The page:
Two years later, Kuriyama teamed up with McIntosh’s group to figure out what CHO1 was up to. Just as Skop would later see with her C. elegans mutants, the researchers found that messing with the mammalian midbody arrested mitosis, suggesting the organelle was indeed an important player in the cell cycle before abscission occurred.6 McIntosh’s group went on to show in vitro that CHO1, later known as MKLP-1 for mitotic kinesin-like protein, is a motor protein that cross-bridges microtubules oriented in opposite directions, causing them to slide, similar to the microtubule movements in spindle elongation during mitosis.7
© LAURIE O'KEEFEOver the next decade, midbody research began to accelerate as interested scientists identified more and more associated proteins, including passenger proteins, cross-linkers, kinases, and others. In the mid-2000s, Doxsey’s group reported on midbody elements such as secretory vesicles, recycling endosomes, and membrane-tethering complexes that are important for the division of the cytoplasm into two daughter cells, a process called cytokinesis. One gene, encoding a protein called centriolin, turned out to be essential for abscission: without it, cells would never fully separate. They would remain joined at the hip, with each daughter cell progressing into the next cell cycle.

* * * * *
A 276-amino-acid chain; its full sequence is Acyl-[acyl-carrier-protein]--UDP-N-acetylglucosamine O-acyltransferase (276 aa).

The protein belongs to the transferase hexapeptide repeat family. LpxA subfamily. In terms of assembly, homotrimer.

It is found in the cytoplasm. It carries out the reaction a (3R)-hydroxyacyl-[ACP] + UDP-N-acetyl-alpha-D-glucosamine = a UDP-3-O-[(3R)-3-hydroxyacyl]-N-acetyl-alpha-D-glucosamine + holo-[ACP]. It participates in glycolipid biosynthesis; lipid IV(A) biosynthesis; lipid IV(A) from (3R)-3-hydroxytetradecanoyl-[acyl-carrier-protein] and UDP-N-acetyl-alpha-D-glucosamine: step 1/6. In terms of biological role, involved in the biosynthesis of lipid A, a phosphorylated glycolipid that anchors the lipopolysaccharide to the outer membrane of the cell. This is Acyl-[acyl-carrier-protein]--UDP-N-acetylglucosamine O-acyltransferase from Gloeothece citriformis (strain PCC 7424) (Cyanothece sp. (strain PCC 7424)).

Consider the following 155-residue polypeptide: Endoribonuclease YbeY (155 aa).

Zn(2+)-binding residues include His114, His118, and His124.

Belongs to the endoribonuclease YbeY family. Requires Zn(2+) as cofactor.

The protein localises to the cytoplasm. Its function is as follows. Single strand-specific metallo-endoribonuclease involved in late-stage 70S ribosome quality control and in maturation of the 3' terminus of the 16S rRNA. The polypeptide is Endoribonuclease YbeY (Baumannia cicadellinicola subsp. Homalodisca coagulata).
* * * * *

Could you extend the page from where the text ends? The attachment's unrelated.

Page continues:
These experiments evoked a change of thinking among some cell biologists, who had once thought of abscission as a simple snapping of cell membranes. “I think people ignored abscission for a long time,” says Tim Mitchison of Harvard Medical School. “I think it’s now recognized as a very important piece of cytokinesis, and, at least under some circumstances, it’s a regulated, orchestrated event.”